What makes some teams successes and others failures? Why can team dynamics be either energizing or draining? This article describes Google’s quest for a formula to optimize teamwork. Charles Duhigg, a Pulitzer Prize–winning reporter for The New York Times, explains Google’s findings on its analysis of group dynamics. getAbstract recommends these insights to managers looking for methods to motivate teams, create a constructive working environment and improve group productivity.
In a time of global commerce, teamwork is more important than ever before. In the last two decades, teamwork in businesses has increased by 50% or more, and interpersonal communication accounts for 75% of an employee’s day. Businesses can’t afford to underestimate the power of strong teams.
“When they gather, the group’s norms typically override individual proclivities and encourage deference to the team.”
Google’s “Project Artistotle” investigates why some teams work better than others. Its analysis shows that the combination of individuals making up the group is unimportant. Instead, a team’s “group norms” – its “traditions, behavioral standards and unwritten rules” – are essential to how well the group performs. Teams are successful if their group norms lead to equal speaking time for all individuals within the group and an awareness of others’ emotional states. These factors produce a situation in which members of the group feel comfortable, or “safe,” and therefore more willing to contribute. Google’s data show that what Harvard business professor Amy Edmondson called “psychological safety” within the group leads to an increase in the group’s collective IQ and therefore its effectiveness and productivity.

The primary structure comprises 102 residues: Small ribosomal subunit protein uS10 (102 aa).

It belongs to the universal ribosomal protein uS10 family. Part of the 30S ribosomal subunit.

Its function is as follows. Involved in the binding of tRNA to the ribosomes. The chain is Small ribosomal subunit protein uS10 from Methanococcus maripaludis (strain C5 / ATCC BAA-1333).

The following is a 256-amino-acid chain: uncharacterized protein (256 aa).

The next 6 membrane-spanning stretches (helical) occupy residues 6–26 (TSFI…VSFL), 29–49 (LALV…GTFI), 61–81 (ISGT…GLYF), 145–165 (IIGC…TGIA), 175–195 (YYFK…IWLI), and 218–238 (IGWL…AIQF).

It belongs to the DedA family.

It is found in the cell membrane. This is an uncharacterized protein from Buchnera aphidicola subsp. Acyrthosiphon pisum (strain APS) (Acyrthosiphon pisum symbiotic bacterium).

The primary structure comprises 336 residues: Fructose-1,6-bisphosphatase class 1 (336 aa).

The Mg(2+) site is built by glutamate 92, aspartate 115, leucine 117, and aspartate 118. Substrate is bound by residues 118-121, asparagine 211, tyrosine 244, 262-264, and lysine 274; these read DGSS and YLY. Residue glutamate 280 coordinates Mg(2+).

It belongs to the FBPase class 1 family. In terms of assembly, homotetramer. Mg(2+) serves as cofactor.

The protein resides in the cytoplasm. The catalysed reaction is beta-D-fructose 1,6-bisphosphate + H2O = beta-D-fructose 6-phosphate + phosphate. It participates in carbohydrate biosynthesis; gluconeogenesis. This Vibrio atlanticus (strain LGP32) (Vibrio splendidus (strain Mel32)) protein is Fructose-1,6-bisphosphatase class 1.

“Psychological safety…describes a team climate characterized by interpersonal trust and mutual respect in which people are comfortable being themselves.”
The next question for Google was how to encourage psychological safety within its teams. One manager responded to the findings with an experiment: He assembled his team and asked everyone to tell the others something personal. He himself shared that he was suffering from incurable cancer. Other team members shared their own stories, and when they moved to the business topics, people felt more at ease speaking openly about aspects of their work they would like to change. As a result of the meeting, the team manager promised to explain how the team’s work contributed to Google’s overall mission, and everyone agreed to pay more attention to how others were feeling. Breaking down the barrier between work and personal life that divides employees had helped the team nurture an environment of mutual trust and respect.
“In its race to build the perfect team, [Google] has perhaps unintentionally demonstrated the usefulness of imperfection.”
The most efficient meetings and the most professional employees may not produce the best results. Instead, allowing the “messy” and the “sad” can lead to an environment that is conducive to great results.
In this episode, Kevin talks to his guest, Paul Marciano, about having difficult conversations with people in your life, whether at work or at home. Paul Marciano travels the world speaking on topics of leadership, culture, and retention and is the author of several books, including SuperTeams and the bestseller, Carrots and Sticks Don’t Work: Build a Culture of Employee Engagement with the Principles of Respect. His new book is Let's Talk About It: Turning Confrontation Into Collaboration.